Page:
ALBERT A. BRUST; EUGENE B. FERRIS, F.A.C.P.
Many accounts in the literature have described vascular and parenchymal lesions of the kidneys associated with hypertension, presumably representing human counterparts of the Goldblatt phenomenon. Restoration of blood pressure to normal following appropriate surgery has been the sole criterion for judging that the hypertension was indeed secondary to the renal lesion. Too often, however, surgical removal of the offending kidney fails to reduce blood pressure and perhaps even hastens the progress of the hypertensive disease.
With the advent of improved x-ray technics, especially aortography, suspect renal lesions are being delineated with greater frequency than ever before. The need, therefore, for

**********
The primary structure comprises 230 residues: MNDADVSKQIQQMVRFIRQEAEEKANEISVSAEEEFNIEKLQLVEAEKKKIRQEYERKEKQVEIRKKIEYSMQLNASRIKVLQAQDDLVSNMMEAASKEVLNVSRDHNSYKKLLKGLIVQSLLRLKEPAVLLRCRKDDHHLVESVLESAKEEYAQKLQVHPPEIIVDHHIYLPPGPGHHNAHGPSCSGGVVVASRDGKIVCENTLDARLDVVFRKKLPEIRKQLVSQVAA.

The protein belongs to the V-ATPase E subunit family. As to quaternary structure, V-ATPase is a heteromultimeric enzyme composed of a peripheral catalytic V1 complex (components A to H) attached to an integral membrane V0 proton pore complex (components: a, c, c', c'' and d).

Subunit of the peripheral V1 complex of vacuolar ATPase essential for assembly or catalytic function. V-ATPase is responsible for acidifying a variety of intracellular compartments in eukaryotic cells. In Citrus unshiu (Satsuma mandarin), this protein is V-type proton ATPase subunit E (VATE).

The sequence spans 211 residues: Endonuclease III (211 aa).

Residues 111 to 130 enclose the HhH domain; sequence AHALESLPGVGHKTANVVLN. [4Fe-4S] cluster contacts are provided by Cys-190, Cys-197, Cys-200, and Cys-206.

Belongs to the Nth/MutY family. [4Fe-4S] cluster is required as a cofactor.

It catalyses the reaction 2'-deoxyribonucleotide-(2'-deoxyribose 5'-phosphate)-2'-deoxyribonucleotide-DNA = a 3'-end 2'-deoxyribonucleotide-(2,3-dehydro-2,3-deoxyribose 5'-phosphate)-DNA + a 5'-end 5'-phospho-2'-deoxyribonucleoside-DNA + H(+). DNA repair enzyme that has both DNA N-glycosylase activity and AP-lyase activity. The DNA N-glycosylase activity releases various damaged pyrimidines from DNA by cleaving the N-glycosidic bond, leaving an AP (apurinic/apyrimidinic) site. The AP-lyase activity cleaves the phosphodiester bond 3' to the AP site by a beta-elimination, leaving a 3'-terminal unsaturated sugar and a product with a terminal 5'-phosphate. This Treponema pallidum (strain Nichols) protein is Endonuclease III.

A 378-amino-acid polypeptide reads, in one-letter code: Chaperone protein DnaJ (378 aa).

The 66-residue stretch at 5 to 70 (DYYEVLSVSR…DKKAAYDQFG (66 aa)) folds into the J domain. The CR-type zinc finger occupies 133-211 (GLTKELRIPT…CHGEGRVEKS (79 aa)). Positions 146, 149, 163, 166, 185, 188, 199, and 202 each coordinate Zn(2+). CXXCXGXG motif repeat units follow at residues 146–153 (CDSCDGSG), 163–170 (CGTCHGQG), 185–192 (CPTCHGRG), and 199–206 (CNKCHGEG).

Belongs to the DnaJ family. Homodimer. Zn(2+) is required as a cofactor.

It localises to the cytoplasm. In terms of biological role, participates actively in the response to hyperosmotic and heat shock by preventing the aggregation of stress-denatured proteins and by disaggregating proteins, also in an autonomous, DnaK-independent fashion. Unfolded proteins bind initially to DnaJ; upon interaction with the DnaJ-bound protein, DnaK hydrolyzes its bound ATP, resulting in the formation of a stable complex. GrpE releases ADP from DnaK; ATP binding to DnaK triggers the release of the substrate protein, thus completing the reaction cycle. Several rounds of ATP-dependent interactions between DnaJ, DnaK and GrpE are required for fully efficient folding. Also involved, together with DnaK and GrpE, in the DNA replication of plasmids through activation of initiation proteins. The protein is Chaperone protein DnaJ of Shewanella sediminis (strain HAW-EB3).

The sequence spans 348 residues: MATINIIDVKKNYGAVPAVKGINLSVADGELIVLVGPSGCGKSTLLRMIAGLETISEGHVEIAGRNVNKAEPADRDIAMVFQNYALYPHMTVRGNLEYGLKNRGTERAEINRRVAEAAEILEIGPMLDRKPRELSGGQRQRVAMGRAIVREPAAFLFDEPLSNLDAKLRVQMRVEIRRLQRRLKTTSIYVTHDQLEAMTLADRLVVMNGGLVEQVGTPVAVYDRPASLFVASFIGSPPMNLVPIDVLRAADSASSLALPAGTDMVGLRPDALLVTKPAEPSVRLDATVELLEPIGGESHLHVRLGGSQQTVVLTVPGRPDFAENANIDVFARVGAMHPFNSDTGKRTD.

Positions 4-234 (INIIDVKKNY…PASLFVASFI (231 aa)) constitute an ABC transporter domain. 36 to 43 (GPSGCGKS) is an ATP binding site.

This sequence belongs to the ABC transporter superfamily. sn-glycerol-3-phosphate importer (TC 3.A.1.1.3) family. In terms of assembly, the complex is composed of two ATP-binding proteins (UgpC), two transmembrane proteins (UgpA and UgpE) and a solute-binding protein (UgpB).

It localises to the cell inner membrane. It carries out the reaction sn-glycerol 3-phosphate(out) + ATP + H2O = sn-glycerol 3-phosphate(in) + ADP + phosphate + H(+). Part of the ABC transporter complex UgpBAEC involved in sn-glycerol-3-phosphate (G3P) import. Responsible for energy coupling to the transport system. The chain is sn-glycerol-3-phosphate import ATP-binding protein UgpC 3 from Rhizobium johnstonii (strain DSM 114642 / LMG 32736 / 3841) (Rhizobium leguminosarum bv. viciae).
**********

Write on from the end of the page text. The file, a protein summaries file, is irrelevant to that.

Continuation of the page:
Learn more about subscription options.
Register Now for a free account.
BRUST AA, FERRIS EB. THE DIAGNOSTIC APPROACH TO HYPERTENSION DUE TO UNILATERAL KIDNEY DISEASE(THE DIAGNOSTIC APPROACH TO HYPERTENSION DUE TO UNILATERAL KIDNEY DISEASE*†)(THE DIAGNOSTIC APPROACH TO HYPERTENSION DUE TO UNILATERAL KIDNEY DISEASE*†). Ann Intern Med. 1957;47:1049–1066. doi: 10.7326/0003-4819-47-6-1049
Download citation file:
Published: Ann Intern Med. 1957;47(6):1049-1066.
Cardiology, Coronary Risk Factors, Hypertension, Nephrology.
Results provided by:
Copyright © 2017 American College of Physicians. All Rights Reserved.
Print ISSN: 0003-4819 | Online ISSN: 1539-3704
Conditions of Use
This PDF is available to Subscribers Only